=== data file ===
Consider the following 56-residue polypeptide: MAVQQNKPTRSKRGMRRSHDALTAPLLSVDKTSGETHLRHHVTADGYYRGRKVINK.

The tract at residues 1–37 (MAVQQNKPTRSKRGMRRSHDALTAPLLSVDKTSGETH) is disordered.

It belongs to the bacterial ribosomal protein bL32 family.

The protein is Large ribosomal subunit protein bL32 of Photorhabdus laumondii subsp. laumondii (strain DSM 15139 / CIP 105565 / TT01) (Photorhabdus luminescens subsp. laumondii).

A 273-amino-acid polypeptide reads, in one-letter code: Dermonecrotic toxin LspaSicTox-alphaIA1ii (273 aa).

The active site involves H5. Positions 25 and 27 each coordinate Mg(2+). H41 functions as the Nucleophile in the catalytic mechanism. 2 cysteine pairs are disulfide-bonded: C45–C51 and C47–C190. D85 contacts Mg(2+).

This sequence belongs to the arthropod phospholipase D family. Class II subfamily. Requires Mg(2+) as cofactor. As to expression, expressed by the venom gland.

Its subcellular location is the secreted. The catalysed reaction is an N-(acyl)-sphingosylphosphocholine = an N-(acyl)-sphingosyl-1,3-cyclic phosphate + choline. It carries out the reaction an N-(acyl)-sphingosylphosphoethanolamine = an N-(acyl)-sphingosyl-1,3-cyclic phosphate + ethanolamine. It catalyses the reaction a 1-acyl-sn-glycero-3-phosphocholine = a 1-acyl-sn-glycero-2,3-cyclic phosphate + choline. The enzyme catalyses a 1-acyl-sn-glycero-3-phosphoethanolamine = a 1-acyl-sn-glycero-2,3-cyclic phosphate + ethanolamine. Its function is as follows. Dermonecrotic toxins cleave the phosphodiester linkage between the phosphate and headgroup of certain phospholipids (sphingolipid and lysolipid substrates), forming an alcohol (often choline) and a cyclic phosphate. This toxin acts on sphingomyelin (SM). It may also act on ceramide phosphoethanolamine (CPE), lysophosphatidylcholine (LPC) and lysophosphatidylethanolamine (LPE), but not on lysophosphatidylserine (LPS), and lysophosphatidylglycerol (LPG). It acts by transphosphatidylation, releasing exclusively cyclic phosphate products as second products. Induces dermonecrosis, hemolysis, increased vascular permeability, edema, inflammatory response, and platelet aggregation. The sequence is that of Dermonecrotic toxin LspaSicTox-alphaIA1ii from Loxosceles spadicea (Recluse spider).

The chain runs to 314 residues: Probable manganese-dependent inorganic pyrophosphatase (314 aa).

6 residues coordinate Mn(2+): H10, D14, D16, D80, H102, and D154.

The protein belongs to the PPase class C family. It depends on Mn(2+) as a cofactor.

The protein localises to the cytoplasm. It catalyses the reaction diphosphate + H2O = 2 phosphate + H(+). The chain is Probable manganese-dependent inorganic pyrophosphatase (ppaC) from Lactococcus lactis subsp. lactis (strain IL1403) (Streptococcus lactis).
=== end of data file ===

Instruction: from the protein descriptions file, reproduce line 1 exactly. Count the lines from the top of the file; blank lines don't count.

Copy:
Consider the following 56-residue polypeptide: MAVQQNKPTRSKRGMRRSHDALTAPLLSVDKTSGETHLRHHVTADGYYRGRKVINK.